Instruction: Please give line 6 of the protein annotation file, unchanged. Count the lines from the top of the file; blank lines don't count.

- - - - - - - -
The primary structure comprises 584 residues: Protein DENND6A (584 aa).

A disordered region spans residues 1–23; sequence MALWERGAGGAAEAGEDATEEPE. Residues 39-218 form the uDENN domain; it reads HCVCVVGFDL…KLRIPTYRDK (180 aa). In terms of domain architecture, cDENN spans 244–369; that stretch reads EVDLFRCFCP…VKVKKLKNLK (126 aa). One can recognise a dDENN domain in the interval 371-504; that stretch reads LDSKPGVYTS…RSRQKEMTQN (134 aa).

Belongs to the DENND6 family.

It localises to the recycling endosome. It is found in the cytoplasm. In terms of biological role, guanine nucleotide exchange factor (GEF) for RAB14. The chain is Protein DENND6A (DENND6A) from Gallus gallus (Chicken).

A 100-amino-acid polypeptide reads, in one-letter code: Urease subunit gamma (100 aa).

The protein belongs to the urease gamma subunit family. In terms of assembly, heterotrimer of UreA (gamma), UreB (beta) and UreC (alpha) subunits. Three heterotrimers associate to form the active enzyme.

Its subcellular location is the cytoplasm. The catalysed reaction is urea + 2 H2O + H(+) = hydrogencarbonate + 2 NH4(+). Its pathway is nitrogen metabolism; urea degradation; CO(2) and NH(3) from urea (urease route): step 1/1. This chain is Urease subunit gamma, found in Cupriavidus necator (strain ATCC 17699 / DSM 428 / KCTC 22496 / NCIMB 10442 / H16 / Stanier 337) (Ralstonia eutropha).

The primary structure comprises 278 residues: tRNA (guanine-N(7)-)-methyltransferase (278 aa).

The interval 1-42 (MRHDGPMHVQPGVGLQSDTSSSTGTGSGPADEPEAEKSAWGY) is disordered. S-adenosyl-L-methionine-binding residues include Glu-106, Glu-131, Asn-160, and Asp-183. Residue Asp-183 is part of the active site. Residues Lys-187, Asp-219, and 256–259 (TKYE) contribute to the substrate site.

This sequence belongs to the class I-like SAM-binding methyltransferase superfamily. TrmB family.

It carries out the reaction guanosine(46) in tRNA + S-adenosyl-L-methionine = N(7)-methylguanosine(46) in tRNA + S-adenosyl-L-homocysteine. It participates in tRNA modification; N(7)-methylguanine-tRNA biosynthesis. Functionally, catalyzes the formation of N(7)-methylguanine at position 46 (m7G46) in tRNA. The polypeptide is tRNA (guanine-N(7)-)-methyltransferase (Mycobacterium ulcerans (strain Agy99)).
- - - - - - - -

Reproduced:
The protein belongs to the urease gamma subunit family. In terms of assembly, heterotrimer of UreA (gamma), UreB (beta) and UreC (alpha) subunits. Three heterotrimers associate to form the active enzyme.